Q: Can authors suggest reviewers without any restriction?

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I have heard that we can suggest peer reviewers when we submit a manuscript, but can we freely suggest without any restriction? Or is there a designated pool of reviewers to select from in each journal?

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Answer:

Journals often urge authors to submit the names of preferred peer reviewers along with their manuscripts. One reason for this is that editors wish to hasten the publication process since it is difficult to find reviewers who would agree to review manuscripts and abide by the journal timelines. Another reason is that in specialized fields, authors are more capable of suggesting reviewers who have the capability of analyzing their research and do not have a competing interest.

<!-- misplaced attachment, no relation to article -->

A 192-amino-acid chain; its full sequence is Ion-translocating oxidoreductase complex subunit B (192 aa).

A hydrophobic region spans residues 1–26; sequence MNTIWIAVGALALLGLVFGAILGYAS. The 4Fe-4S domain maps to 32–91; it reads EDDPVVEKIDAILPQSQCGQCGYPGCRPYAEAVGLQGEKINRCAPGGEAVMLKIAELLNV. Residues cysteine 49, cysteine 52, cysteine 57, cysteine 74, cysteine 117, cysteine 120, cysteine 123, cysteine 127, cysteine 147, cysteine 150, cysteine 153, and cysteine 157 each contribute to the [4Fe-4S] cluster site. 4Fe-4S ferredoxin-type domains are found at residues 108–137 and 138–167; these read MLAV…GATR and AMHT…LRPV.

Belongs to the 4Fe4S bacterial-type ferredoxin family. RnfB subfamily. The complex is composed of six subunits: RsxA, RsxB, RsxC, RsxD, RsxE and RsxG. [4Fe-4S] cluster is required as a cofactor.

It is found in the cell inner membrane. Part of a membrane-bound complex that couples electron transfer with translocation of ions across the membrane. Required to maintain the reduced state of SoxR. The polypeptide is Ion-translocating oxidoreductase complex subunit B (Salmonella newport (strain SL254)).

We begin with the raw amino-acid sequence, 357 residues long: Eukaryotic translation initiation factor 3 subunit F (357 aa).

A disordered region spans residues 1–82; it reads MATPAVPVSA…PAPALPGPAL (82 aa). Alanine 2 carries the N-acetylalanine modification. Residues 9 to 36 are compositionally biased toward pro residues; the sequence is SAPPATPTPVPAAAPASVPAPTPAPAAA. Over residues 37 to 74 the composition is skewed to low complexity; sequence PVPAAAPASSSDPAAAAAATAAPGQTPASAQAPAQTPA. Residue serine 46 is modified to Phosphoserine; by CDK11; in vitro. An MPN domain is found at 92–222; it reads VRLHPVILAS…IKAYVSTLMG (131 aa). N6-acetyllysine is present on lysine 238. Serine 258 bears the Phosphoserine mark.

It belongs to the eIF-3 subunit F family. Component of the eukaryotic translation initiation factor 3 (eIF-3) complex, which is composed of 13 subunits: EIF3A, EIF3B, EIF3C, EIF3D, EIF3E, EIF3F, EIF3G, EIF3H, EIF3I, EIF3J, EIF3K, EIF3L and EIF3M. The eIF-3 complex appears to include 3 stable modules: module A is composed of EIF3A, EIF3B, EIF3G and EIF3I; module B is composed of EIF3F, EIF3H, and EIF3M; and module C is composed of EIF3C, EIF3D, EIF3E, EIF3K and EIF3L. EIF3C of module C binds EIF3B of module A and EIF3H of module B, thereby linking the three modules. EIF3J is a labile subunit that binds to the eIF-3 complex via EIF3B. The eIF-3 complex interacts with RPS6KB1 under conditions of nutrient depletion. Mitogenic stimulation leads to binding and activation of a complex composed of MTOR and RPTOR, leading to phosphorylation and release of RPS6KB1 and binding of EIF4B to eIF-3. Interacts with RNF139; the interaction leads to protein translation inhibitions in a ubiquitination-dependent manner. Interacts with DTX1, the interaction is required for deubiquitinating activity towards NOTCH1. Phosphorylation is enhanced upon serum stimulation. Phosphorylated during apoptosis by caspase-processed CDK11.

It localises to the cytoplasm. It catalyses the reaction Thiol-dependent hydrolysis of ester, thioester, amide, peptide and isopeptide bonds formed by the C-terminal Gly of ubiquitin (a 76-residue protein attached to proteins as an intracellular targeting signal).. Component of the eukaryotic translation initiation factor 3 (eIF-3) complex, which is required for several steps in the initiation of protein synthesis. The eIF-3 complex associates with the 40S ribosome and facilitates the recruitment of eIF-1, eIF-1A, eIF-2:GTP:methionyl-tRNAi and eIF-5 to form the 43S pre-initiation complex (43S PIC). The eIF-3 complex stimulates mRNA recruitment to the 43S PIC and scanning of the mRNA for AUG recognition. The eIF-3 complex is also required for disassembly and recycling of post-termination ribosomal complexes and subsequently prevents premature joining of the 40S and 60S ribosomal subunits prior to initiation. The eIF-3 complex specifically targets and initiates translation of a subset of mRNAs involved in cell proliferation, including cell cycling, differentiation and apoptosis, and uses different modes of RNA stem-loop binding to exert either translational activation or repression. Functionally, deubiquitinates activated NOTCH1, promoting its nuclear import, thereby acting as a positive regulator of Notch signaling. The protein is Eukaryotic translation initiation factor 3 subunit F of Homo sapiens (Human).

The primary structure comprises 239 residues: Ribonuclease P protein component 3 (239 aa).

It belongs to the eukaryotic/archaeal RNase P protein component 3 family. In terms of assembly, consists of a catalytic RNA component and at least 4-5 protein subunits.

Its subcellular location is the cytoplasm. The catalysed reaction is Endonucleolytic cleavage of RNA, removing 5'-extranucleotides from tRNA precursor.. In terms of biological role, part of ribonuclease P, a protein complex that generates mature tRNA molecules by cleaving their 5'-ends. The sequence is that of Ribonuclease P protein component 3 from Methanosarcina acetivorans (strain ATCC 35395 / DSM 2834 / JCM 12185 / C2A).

Generally speaking, authors are not bound to suggest reviewers from a particular pool of reviewers designated by the journal. But you must make sure that the suggested reviewers have the expertise to review all aspects of your paper and there is no conflict of interest involved. Also, refrain from suggesting reviewers simply because they would give favorable comments on your manuscript; this is a highly unethical practice.

Moreover, authors can only suggest names of potential reviewers. It is completely up to the editor’s discretion whether he/she selects the suggested reviewers or not. In practice, a lot of editors find it convenient to select author-nominated reviewers, although this cannot be guaranteed.

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